Health education covers mental wellbeing, internet safety and harms, physical health and fitness, healthy eating, lifestyle choices, rest and exercise, basic first aid, and the physical and emotional changes associated with adolescence and puberty.

Children are taught the importance of prevention in maintaining health, for example through keeping safe, careful handwashing, personal hygiene, dental hygiene and sun care.  We also use PSHE to teach children about the risks of drugs and substance misuse.  

Lessons in PSHE link with other curriculum learning to ensure that children understand the importance of mental wellbeing and good mental health: children reflect on how to recognise and talk about their emotions and how to look after their own and others’ mental wellbeing.

Non-statutory sex education

​The government recommends that all primary schools have a sex education programme, tailored to the age and maturity of pupils, that teaches the facts about human reproduction.  We therefore provide some non-statutory sex education in Year 6, covering how human conception and birth occurs.  Parents have the right to request their child be withdrawn from the PSHE lessons that specifically refer to human reproduction.  For more information please see our PSHE policy and Relationships and Sex Education Policy.

Economic education

Children learn what money is, the importance of money, and simple budgeting.  They also learn about different types of jobs and careers and are encouraged to think about what work they might like to do as adults and how they would like to contribute to society.  Children in across the school, raise funds in different ways through themed days and weeks.

Equal Opportunities

At Metheringham, we promote respect for all and value every individual child.  We also respect the right of our children, their families and our staff, to hold beliefs, religious or otherwise, and understand that sometimes these may be in tension with some aspects of PSHE Education.  As with all teaching at Metheringham, PSHE is taught in such a way as to be inclusive and value all children irrespective of their ability, gender, race, ethnicity, or any other protected characteristics. 

If you would like more information about statutory Relationships and Health Education, please click below to read the government guide “Understanding Relationships and Health Education in your child’s primary school: a guide for parents”.

At Metheringham Primary School, we have been delivering Relationships and Health Education within our Personal, Social, Health and Economic (PSHE) curriculum for many years.  We have reviewed our PSHE curriculum to make sure that our lessons meet the requirements that the government has set out for the content of Relationships and Health Education.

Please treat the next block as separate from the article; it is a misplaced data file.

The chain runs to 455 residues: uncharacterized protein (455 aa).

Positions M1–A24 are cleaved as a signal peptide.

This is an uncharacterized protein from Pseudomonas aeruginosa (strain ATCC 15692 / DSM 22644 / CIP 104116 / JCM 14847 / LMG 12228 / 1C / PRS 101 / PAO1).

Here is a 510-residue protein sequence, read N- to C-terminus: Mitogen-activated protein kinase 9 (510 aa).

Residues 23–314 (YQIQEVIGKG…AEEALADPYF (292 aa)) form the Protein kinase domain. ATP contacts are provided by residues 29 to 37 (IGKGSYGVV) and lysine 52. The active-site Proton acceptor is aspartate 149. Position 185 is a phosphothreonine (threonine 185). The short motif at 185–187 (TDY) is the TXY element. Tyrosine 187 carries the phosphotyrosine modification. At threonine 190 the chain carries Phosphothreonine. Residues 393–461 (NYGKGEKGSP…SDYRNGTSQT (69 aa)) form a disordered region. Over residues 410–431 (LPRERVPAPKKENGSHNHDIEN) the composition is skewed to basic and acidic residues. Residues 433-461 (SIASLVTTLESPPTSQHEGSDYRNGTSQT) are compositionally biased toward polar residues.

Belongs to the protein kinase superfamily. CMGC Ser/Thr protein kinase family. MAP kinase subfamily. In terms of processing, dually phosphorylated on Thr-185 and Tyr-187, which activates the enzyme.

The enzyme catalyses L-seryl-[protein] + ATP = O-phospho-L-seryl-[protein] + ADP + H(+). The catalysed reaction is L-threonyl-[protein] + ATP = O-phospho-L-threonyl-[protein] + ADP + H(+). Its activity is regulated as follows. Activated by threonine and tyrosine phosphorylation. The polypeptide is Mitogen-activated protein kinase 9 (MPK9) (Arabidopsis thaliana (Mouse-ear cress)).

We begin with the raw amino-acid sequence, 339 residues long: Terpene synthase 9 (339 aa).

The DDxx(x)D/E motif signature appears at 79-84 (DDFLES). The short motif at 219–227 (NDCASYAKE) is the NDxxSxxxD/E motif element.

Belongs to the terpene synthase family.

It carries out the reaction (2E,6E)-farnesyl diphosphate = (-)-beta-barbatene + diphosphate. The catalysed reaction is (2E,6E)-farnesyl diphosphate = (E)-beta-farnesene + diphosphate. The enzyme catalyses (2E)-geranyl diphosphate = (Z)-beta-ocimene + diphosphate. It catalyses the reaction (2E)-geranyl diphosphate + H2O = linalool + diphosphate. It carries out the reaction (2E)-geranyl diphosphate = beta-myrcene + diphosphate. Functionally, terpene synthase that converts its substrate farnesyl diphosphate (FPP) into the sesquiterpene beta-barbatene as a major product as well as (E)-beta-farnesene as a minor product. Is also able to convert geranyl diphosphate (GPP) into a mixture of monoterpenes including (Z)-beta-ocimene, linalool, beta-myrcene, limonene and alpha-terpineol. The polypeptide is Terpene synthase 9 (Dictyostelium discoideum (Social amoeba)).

We have also updated our Relationships and Sex Education policy to reflect the new statutory status for Relationships Education, and we are inviting parents to consider this policy before it is finalised. 

If you have any comments or questions about the policy, please email these to enquiries by Wednesday 24th March 2021.  We will consider all comments and queries received and will publish responses on this page during April.

Intended outcomes 

Once the full scheme of learning  has been experienced, children will have met the objectives set out within the Relationships and Health Education statutory guidance and can utilise their learning within their daily lives, from dealing with friendship issues to resilience to making healthy choices and knowing where and how to get help when needed. 

Parents and carers currently have the right to withdraw their children only from all or part of those elements of RSHE which are not included in the statutory national curriculum Programmes of Study for Science. They are able to withdraw their children from those elements which fall within the non-statutory guidance for PSHE. They will be made aware of the forthcoming statutory changes to Relationships Education and Health Education and the effect this will have on their rights to withdraw. The school will make alternative arrangements for children whose parents or carers withdraw them, which will include supporting parents in finding ways to deliver the content at home. 

Any parent or carer who wishes to withdraw their child from non-statutory elements of RSHE should, in the first instance, contact the Head Teacher to discuss this further. There will be a discussion, to explain clearly which areas of RSHE are currently statutory and which are non-statutory. Parents must understand that in withdrawing their child, that it becomes their responsibility to teach their child the non-statutory elements of RSHE.  


Consultation Documents and Useful Information